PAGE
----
Memorial day 2021
It has been my honor and privilege to have been asked to speak before certain groups on Memorial Day – 2008, 2011, 2013. I recently looked up these documents stored on my computer. Each talk was slightly different, but the message was identical – remember the fallen. I am now in my December and know the end will come, but the day and hour will remain uncertain. It now seems more important to leave a bit of history behind. Our Nation has been in so much turmoil since the 2008 election, but even now with a new Commander in Chief in Office, it seems worse than ever. I remember well the turmoil of the sixties – Black Panthers, The Weatherman, and other groups either active terrorist groups or just groups protesting the Vietnam War – In the Air Force we called this war SEA or the Southeast Asia Theater. Many Officers and Enlisted were called to duty for a one-year tour. Many were based In-County (Vietnam) others in Thailand, Guam, Okinawa, Philippines, South Korea. One of the TDY operations our tanker fleet deployed to was called “Young Tiger”. Usually, this was only a two-month Tour we flew refueling missions or supported aircraft deployed to the formerly listed locations, and at the end of the tour, we returned to our SAC bases and resumed our basic duty of Nuclear Alert. Following is a portion of the contents of the speeches I would give – Thus:
2008--This is an example of the hand salute. --- It is a sign of courtesy and respect for those appointed over you as well as those subordinate to you. --- This for lack of a better term is an example of the “reluctant salute” – given as a sign of respect to those who have fallen. The right arm and hand is brought up to two inches above the right eye, the hand is flat, not showing individual fingers or thumb. The hand salute is brought up slowly reluctantly and is executed in the same way with the thumb on the seam of one's trousers. It is normally given over the flag-draped coffin of a fallen soldier or airman.
2011--On Memorial Day we honor those who have fallen in Combat and also those who have died training for War. Every Veteran has memories; the following are a few of mine. Early in my Air Force Career then as a new 2nd Lt. I would learn how serious this military endeavor would be. My Commander-in-Chief, President Kennedy, would be killed in the line of duty, followed in days by an Air Defense Command F-104 crashing in front of my Pilot Trng class as we engaged in Physical Trng. Two aircraft of his flight were on the ground after landing and were narrowly missed by the crashing F-104. Later after our class had advanced to the T-38 Talon (a supersonic trainer) A Student and his Instructor would crash probably due to instrument failure followed by spatial disorientation. Neither pilot survived. After winning my wings I would be assigned to Strategic Air Command, KC-135 aircraft, and would be based at Walker AFB, New Mexico. I checked in prior to Advanced Flight School to be at Castle AFB, California and was introduced to my sponsor a 135 Copilot. Two months later now a qualified 135 Copilot, I learned his crew had recently crashed on a night Trng mission. For some reason, they contacted the ground while still in controlled flight. The aircraft hit the ground at an estimated 200 knots. then bounced and exploded killing all on board. There were others who died while training for the nuclear war we prayed would not come.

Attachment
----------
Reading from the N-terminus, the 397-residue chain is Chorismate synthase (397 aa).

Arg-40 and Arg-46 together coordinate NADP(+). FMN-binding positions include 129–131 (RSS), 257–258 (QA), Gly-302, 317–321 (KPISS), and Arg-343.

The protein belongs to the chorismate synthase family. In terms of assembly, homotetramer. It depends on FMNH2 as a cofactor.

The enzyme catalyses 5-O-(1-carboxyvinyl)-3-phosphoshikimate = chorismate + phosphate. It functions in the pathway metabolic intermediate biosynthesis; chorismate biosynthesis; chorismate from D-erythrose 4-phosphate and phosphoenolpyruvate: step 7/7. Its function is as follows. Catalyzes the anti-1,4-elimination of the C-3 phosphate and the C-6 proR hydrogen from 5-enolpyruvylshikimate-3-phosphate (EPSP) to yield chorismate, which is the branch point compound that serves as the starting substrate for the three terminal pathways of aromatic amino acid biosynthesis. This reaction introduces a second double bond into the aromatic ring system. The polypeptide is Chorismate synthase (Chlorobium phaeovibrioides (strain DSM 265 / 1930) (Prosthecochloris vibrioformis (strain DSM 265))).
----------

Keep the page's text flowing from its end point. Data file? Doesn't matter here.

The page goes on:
2013-- Today we honor those who have fallen in Combat and also those who have died training for War. And these two names come to my mind. One – a Pilot Training Classmate, George I. Mims, a graduate of Clemson University, whose aircraft was hit by a SAM missile over Hanoi, North Vietnam on his first or second mission. George was carried on our promotion list until the grade of Captain. He was then declared KIA. The second is Delbert Peterson, a graduate of Iowa State University, first listed as Missing in Action and then later declared Killed in Action. He was last seen disappearing into the jungle with an M-16 rifle after his aircraft had been disabled by enemy ground fire. I also wish to remember a KC-135 crew that in effect may have died in my place. Our crew was assigned a refueling mission out of our base in Thailand to refuel F-105 fighter/bomber aircraft bound for somewhere across the Hostile FireLine. The aircraft that the fated crew was assigned was not maintenance ready, so they swapped to our aircraft. We would then be assigned theirs. While we were boarding transport for our pre-mission briefing we heard an explosion. To me, it sounded like a “hard afterburner light” of an aircraft like an F-100. Then we saw a thick cloud of black smoke coming from the airfield. We knew then, that an aircraft had crashed. It turned out to be the aircraft we would have flown that day. Base personnel swept the runway of any aircraft parts, reopened the runway, and the War went on. When it was our turn for takeoff we flew through his smoke and could feel our aircraft rise as it went through the thermal caused by the heat of the fire. This was a very sobering moment. Although I did not know this crew by name I remembered their faces, and for many years in the darkness of my sleep, I would see their faces in my mind’s eye. The most astonishing thing is they never got any older in my vision. They will stay forever young.